Tonight I am angry with Shwachman-Diamond Syndrome, I am angry with Mitochondrial Disease and I am angry that is affects every aspect of our lives. The system is screwed up and rewards those who don't work. If you have a job and insurance, do the right things by saving, it gets sucked away and here we are...... if Chris quit his job, the Ditropan people would give him J's medication completely free. Yep..... they don't take into account debt to income ratio or medical bills. Ditto for other drug companies...with the exception of possible help from Singulair, they don't have programs for those of us with insurance and kids on a million meds.

Tomorrow will be better. For now, I am angry. God can handle my anger. I know that all things are possible through Him and that He will provide. IO just have to trust and believe, but sometimes, I just get angry because it seems so unfair that my kids suffer so much and we have to make choices to cut their Mito Cocktail doses or pay our mortgage....

Life with chronic illness sucks. Sure, we have good moments, but it sure does suck a lot.

Wednesday, August 17, 2011

The Good, the Bad and the Ugly

The good thing is that we didn't end up with any infections while we were on our first real vacation in years. I feel like the world is getting even with us. I suppose things happen for a reason. I think I had a breakdown of sorts (it happens in my world) and ended up talking to my pastor, my doctor and another priest all in one week. This life isn't always easy to cope with. Many times it seems surreal to me. I don't know how other people cope with having two chronically ill kids. Maybe it was God's way of making me slow down and seek advice. The stress with sick kids never goes away.

Joseph's anxiety and meltdowns affect our entire family. His OCD spikes before any of his procedures and it can make life really quite miserable. It hurts to say it, but it is an ugly truth of living a life with chronically ill kids. We don't live in that elusive land called perfect. Anticipating the stress overload may be just as bad as making it through the stressful hospital days.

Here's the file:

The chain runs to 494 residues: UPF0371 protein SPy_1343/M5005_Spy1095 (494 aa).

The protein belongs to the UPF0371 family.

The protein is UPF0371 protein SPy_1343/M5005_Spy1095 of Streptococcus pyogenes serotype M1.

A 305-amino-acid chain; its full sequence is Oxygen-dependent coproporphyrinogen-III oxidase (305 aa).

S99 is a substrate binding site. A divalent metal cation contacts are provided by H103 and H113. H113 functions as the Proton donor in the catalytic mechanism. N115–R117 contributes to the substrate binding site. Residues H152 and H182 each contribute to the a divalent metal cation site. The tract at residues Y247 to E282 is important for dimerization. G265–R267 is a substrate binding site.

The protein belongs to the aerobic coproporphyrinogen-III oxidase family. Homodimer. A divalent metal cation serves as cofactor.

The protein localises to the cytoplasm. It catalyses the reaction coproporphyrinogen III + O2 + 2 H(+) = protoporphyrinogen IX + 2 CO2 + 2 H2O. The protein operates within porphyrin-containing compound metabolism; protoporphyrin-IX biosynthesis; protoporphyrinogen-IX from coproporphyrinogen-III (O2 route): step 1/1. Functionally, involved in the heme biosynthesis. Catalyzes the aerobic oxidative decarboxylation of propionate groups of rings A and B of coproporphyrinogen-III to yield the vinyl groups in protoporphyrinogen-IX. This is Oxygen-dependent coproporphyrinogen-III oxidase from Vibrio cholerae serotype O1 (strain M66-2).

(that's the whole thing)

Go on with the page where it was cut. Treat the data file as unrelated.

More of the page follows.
For the last three weeks, Joseph has been battling an infection on his toe and we've managed to avoid being admitted for IV antibiotics. Two different antibiotics failed, then we spent time in the hem/onc clinic getting x-rays to be sure it didn't spread to the bone and getting it cultured. The infection spread on the first two antibiotics. Started a new antibiotic Friday and it continued to get worse on Saturday. Our doctor in Cincy asked for the 24 hr culture report, which I forwarded right before we started driving, not thinking he would do anything until our appointment on Monday. Sunday was interesting! I checked my email on the road and had an email to call the doctor on his cell phone. He called in a script and I picked it up in Charleston, WV. He wanted me to pick it up and not wait until we got to Cincy. It is still infected today, but looking much better.

As hospital days go, yesterday was one of our worst ever. The only prayer I could pray was the name of Jesus. Being in the hospital is very surreal. The boys were in rooms that were far apart, I mean, who does that!? Oh, here is a mom with two boys having bone marrow biopsies, let's put them in rooms that are far apart and watch mom run. One nurse even laughed. Joseph went into the OR first. After an hour, I knew something was wrong. The first doctor messed up the biopsy site and they had to call in a second doctor to do a second biopsy. He is extra sore today. Sean is thankfully, doing okay today.